The effect of chronic food and water restriction on open-field behaviour and serum corticosterone levels in rats

Lab Anim. 2000 Jan;34(1):20-8. doi: 10.1258/002367700780578028.

Abstract

In operant conditioning experiments, two methods are commonly used to motivate laboratory rats to perform designated tasks. The first is restricting food so that rats are forced to lose 20% of body weight within one week, followed by maintenance at 80% of the baseline weight for the remainder of the experiment. The second is restricting access to water to 15 min in each 24 h period. These methods are effective in motivating the animals. There is, however, little information available on the effects on performance in tests of behaviour that are not related to operant conditioning. In addition, it is not clear if these commonly used methods of food and water restriction will lead to physiological stress as indicated by an elevation of serum corticosterone. Male rats were either food-restricted to reduce and maintain their weight at 80% of baseline weight, or were restricted to 15 min access to water every 24 h. Activity in the open field was significantly greater in food-restricted rats than in water-restricted or control rats, but freezing behaviour was similar in all experimental groups. Food-restricted rats had a higher mean serum corticosterone level than water-restricted and control rats 37 days after the start of the experimental period. These data suggested that chronically restricting food and maintenance of body weight at 80% of baseline body weight led to significant behavioural changes and physiological stress. In contrast, water restriction did not lead to changes in behaviour or corticosterone levels. A second experiment was conducted to compare the effects of food restriction to 80% of baseline body weight, as described above, with a less stringent protocol in which test rats were initially reduced to 80% of baseline weight, but were then maintained at 80% of an ad libitum fed control rat's weight. Serum corticosterone levels and adrenal gland weights were measured after the initial week of forced weight loss and after maintenance for 21 days. Forced loss of 20% of body weight in the first week led to significantly increased serum corticosterone levels and adrenal gland weights compared to ad libitum fed controls. Serum corticosterone levels and adrenal gland weights in rats maintained at 80% of their initial body weight for 21 days remained higher than ad libitum fed control rats. However, rats maintained at 80% of an ad libitum fed control rat's weight did not differ from control rats in serum corticosterone levels or adrenal gland weights at the end of the 21-day study period. Adjustment of the feeding regimen in this manner eliminated physiological evidence of chronic stress.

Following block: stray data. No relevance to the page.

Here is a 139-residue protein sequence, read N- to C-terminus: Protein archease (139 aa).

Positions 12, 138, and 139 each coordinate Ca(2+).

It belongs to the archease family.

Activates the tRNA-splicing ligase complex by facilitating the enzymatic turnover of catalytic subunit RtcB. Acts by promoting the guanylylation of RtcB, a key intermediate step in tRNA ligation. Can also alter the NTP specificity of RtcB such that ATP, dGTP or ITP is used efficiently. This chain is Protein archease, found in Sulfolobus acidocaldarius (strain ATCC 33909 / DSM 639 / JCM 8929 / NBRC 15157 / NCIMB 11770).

Publication types

  • Research Support, Non-U.S. Gov't

MeSH terms

  • Adrenal Glands
  • Animals
  • Behavior, Animal*
  • Body Weight
  • Corticosterone / blood*
  • Female
  • Food Deprivation*
  • Male
  • Organ Size
  • Rats
  • Water Deprivation*

Substances

  • Corticosterone